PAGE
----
I’ve only seen one other Peter Bogdanovich film, and I wasn’t all that thrilled with what that gave me. As it turns out, however, I should have taken it a little more to heart during my escapade into Bogdanovich’s earlier film and directorial debut, Targets. Where I was merely uncertain about The Last Picture Show’s unsubstantialness, here I am not uncertain in the least; this film has no substance. Apparently, the only reason this got made at all was because producer Roger Corman has two extra days of work that actor Boris Karloff owed him, and so he gave that and a meager budget to Bogdanovich and told him to go crazy with whatever he wanted. It seems Bogdanovich took his words to heart a little more than he should’ve.
The film follows two principal characters; the first is Byron Orlok, an old screen icon who wants to retire, but is forced into one more public appearance at a drive-in theater. The other is Bobby Thompson, a young man who seems to be as all-American as can be, with a wife at home and a good relationship with his parents. There’s only a few scenes where we begin to suspect something is amiss inside Bobby’s head, specifically his fascination and skill with guns. Then, it happens; he up and shoots his wife and mother one day, along with a delivery boy, and takes the opportunity to go on a shooting spree. I would say that the film is thus a character study of a mass killer, except we don’t really get very much in the way of study on Bobby Thompson; like I said, the film only has a very small number of scenes that suggest that there’s a much more sinister side to Bobby, and then he suddenly decides to start his rampage before we really get a handle on why he is the way he is or why he ends up doing the things he does. Weirdly enough, this is a character study without the actual character study, a film that bothers not to explore its own central character, or even the actions he takes. It is a film of nothing, and I can’t abide by a film of nothing. Oddly enough, the film’s second plot of Orlok, played surprisingly well by Karloff, is much more endearing and substantial than the film’s eponymous subject, and I ended this watch wishing the film had spent even more time on Orlok’s story than it already did, which aside from the actual shootings, it basically does already. Really, I’m surprised at how much content the filmmakers were able to put down with only two days of availability for Karloff; he carries the film where the film’s actual central character does not.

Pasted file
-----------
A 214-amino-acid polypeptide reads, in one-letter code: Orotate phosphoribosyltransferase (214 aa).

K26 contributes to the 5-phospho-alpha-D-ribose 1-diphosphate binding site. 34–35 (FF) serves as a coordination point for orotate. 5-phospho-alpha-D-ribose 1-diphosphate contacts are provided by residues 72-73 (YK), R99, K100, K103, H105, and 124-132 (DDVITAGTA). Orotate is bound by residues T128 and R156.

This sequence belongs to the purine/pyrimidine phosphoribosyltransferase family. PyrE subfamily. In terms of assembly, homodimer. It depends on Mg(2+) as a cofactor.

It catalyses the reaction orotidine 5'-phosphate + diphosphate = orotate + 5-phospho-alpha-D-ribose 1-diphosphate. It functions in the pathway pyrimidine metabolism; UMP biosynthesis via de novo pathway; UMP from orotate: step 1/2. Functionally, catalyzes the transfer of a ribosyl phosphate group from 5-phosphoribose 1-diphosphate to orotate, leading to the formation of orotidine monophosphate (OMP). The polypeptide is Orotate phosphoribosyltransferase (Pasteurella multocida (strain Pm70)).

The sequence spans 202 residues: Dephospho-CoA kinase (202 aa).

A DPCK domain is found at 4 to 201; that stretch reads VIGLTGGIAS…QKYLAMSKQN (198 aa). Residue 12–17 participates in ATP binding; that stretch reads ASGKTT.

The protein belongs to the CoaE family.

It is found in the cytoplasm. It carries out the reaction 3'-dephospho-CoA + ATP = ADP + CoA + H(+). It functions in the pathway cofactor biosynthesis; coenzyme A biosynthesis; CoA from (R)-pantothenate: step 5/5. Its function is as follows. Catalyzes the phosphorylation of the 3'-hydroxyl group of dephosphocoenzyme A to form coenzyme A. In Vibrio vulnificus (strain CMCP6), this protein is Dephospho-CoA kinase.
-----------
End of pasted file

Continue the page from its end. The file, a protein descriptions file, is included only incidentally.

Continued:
I was struck at how impassive the film was to its subject matter. Maybe, the film’s ultimate point is that there is no point to these actions, that there is no rhyme or reason behind why or what these killers do. I personally don’t agree with that; I think there is always an underlying reason or reasons for everything that a human being does, so it was with some apology that I found myself not really agreeing with what Targets accomplished. To me, it was just a completely objective view of a killer’s mass shooting, and nothing more. Not only does that not make a film in a storytelling or entertainment aspect, it shouldn’t be made into a film in the first place. The only reasons it would be are if there is something to say about it, but Targets has nothing to say; it merely gives us a mass shooting, and tells us that that is entertainment. Well, I’m sorry, but I’m going to have to disagree with this sentiment. For a first effort, this is good work by Bogdanovich, but it is good work put to waste on a topic that not only shouldn’t be glorified in the way this does, it is also wasted on a film that doesn’t even bother to explore the topic at all.
Arbitrary Rating: 6/10